Thus, in Examples 1-5, the continuous variation in the ratio of the concentration of propylene to that of 1-pentene was achieved as a result of the monomers being consumed at unequal rates during the reaction; in addition, the propylene was added continuously over a period of time with the flow rate thereof into the reactor being kept constant so that the pressure increased continuously, while the 1-pentene was added only at the start of the reaction so that its concentration thus decreased as the reaction progressed. In Examples 6-10, the entire quantity of 1-pentene used was again added to the reactor at the start of the reaction so that its concentration decreased continuously as the reaction progressed, while the propylene was added continuously, with its flow rate being adjusted to maintain a predetermined pressure in the reactor so that the propylene partial pressure in the reactor increased continuously.

The copolymers obtained from the process according to the invention have a good balance between application properties on the physical mechanical and the optical sides. Analysis of the polymer, when related for each particular case to the application properties, show that the specificity of the comonomer and the non-uniformity or randomness of the copolymer structure are the principle factors influencing the effects obtained.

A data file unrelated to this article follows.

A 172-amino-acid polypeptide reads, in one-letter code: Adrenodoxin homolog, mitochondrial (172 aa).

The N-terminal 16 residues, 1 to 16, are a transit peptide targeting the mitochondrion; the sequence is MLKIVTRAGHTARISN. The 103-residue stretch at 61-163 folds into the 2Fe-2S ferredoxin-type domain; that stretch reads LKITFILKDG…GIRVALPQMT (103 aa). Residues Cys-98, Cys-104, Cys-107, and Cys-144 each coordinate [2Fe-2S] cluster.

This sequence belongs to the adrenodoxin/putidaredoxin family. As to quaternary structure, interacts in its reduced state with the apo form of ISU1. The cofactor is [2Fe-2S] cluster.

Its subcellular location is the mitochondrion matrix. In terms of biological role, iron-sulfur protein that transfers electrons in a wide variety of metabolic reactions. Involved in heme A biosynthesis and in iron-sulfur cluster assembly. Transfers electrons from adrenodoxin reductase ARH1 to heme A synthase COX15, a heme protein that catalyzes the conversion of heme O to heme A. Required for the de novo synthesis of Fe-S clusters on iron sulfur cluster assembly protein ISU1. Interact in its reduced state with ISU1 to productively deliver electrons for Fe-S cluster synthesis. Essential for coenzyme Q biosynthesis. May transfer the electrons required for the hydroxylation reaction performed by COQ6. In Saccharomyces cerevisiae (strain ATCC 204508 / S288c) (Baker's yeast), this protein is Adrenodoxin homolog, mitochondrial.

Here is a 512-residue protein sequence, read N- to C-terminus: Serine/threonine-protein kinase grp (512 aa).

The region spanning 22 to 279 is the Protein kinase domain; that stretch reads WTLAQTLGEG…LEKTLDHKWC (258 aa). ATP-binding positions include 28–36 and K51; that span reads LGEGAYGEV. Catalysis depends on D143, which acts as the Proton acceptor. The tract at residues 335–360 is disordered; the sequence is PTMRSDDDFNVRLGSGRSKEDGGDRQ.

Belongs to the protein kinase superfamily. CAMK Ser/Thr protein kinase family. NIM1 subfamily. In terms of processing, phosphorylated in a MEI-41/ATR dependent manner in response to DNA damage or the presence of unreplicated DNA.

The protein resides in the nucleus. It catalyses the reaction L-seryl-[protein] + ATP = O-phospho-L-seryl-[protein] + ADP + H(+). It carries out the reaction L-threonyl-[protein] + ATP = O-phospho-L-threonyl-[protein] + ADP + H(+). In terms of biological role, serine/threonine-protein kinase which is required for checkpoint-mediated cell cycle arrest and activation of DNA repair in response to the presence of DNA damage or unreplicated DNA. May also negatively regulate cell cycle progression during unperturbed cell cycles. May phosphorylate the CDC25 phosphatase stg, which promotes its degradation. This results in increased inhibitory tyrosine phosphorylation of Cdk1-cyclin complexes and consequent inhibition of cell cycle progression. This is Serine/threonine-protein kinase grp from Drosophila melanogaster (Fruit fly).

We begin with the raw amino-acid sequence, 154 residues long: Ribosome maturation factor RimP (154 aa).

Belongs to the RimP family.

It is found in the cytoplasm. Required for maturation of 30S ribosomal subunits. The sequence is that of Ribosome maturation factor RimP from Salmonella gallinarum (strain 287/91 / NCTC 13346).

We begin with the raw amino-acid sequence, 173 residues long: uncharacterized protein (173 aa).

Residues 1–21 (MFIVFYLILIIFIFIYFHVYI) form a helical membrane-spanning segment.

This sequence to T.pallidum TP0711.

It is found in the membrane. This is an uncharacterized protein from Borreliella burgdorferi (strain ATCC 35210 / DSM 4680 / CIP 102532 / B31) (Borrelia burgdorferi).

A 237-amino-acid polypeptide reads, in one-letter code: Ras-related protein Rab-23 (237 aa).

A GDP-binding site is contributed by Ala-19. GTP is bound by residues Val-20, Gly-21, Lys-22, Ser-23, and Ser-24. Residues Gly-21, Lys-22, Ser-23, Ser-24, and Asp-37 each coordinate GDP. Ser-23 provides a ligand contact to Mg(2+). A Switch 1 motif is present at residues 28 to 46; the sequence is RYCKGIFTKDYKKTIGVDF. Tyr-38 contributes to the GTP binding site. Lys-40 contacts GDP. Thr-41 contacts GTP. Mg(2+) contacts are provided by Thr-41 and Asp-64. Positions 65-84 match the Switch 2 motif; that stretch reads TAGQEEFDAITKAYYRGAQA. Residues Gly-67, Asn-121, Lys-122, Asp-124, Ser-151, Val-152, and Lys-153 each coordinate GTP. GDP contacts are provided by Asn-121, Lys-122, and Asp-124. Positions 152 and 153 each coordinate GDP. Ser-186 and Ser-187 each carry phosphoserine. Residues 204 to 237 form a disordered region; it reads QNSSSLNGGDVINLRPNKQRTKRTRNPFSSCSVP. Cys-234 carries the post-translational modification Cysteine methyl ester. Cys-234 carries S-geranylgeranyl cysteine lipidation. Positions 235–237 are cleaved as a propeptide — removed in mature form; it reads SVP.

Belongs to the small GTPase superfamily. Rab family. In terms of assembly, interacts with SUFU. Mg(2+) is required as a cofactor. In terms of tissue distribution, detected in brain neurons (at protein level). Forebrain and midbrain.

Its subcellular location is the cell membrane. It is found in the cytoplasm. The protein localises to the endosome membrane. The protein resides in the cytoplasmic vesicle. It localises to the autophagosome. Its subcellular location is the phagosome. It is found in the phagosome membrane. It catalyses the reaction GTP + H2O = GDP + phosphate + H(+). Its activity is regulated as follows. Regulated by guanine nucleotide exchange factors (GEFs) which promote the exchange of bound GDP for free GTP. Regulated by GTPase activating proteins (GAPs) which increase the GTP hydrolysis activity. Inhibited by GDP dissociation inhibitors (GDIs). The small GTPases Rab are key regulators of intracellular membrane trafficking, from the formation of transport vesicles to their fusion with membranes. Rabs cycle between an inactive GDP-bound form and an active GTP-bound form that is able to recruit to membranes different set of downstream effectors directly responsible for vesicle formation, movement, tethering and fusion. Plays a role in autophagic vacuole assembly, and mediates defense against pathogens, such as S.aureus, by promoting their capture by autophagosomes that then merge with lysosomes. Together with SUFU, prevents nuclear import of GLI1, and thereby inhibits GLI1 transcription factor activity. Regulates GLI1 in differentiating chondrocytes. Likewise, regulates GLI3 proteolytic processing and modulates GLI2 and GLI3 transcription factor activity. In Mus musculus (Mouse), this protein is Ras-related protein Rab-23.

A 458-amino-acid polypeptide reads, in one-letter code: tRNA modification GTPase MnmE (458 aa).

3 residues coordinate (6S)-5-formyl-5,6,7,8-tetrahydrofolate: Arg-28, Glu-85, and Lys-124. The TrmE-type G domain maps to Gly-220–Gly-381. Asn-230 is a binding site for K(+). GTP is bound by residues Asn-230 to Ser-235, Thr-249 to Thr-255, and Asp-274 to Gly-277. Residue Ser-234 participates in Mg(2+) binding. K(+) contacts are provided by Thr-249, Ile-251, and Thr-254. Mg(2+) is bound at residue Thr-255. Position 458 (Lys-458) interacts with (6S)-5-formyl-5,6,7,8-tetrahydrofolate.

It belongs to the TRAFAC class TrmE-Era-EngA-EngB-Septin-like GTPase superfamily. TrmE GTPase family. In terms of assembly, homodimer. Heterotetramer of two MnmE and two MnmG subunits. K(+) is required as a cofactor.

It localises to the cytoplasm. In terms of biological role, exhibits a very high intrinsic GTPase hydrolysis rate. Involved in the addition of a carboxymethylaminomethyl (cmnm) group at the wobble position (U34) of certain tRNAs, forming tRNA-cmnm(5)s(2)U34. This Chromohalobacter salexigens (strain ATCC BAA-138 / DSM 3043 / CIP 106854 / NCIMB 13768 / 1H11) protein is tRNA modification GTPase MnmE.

More specifically, the comonomer 1-pentene enhances certain properties of polypropylene polymers. This arises firstly from the specific length of 1-pentene. This specific length, combined with the composition, controls the crystallinity of the copolymers. Secondly, the copolymers obtained under a certain feed composition have a random distribution which is determined by the ratio of the reactivity between 1-propylene and 1-pentene. It is an important feature of this invention that the ratio of the concentration of 1-pentene to that of 1-propylene in the reaction system changes continuously, and the composition of the copolymer which is formed thus also changes continuously. This provides a unique tool for obtaining a large variety of propylene/1-pentene copolymers whose properties are controlled by the non-uniformity or randomness obtained according to each particular set of reaction conditions utilized, as is evident from the Examples.